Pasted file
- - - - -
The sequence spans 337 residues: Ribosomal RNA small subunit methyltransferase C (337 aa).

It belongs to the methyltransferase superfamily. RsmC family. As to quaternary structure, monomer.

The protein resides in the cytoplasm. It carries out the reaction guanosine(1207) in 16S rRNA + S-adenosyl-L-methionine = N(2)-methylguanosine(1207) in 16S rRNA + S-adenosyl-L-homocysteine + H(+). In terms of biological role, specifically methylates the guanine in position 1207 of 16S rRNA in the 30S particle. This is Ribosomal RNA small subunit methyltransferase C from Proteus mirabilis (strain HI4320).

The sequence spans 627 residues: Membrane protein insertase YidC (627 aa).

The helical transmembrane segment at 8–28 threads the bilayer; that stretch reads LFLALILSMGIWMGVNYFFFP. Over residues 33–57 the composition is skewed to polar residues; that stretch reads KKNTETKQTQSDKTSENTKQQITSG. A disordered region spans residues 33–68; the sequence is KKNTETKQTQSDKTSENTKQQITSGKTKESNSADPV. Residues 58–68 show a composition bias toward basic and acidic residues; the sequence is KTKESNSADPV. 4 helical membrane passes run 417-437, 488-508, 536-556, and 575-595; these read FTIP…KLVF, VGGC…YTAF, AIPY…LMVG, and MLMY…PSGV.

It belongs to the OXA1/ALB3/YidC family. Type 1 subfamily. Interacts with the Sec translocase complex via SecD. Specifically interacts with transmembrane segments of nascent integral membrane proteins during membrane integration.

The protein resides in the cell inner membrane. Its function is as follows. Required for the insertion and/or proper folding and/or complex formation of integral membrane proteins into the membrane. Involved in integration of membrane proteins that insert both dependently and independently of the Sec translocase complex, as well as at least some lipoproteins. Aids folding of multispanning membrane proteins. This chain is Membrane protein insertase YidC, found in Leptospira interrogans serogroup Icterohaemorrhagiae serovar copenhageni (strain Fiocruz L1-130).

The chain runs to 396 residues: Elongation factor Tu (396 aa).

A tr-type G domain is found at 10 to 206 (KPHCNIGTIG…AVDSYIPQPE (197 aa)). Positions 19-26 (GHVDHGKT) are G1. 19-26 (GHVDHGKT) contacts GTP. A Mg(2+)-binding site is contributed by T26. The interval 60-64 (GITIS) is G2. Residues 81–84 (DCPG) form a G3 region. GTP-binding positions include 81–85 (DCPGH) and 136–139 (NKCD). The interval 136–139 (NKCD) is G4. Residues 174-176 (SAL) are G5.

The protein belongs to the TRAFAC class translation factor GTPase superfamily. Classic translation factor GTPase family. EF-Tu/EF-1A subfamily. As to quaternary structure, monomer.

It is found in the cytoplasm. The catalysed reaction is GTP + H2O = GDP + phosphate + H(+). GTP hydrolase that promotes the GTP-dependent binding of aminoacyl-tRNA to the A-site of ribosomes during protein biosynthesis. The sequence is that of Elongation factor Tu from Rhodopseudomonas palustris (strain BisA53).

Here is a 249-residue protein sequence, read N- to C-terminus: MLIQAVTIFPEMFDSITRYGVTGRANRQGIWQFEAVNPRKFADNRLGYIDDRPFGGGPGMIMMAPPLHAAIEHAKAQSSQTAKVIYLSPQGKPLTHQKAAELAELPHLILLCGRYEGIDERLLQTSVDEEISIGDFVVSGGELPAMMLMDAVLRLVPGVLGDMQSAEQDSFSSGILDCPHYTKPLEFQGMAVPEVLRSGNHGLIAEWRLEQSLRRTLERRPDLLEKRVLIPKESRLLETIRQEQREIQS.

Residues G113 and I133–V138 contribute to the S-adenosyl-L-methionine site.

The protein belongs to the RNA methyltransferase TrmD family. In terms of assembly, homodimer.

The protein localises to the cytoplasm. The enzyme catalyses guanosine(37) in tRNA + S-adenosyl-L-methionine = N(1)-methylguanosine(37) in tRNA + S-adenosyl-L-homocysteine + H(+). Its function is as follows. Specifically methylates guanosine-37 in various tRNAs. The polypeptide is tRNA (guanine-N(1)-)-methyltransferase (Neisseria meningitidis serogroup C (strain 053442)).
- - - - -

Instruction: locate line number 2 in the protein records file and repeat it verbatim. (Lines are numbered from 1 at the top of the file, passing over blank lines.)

It belongs to the methyltransferase superfamily. RsmC family. As to quaternary structure, monomer.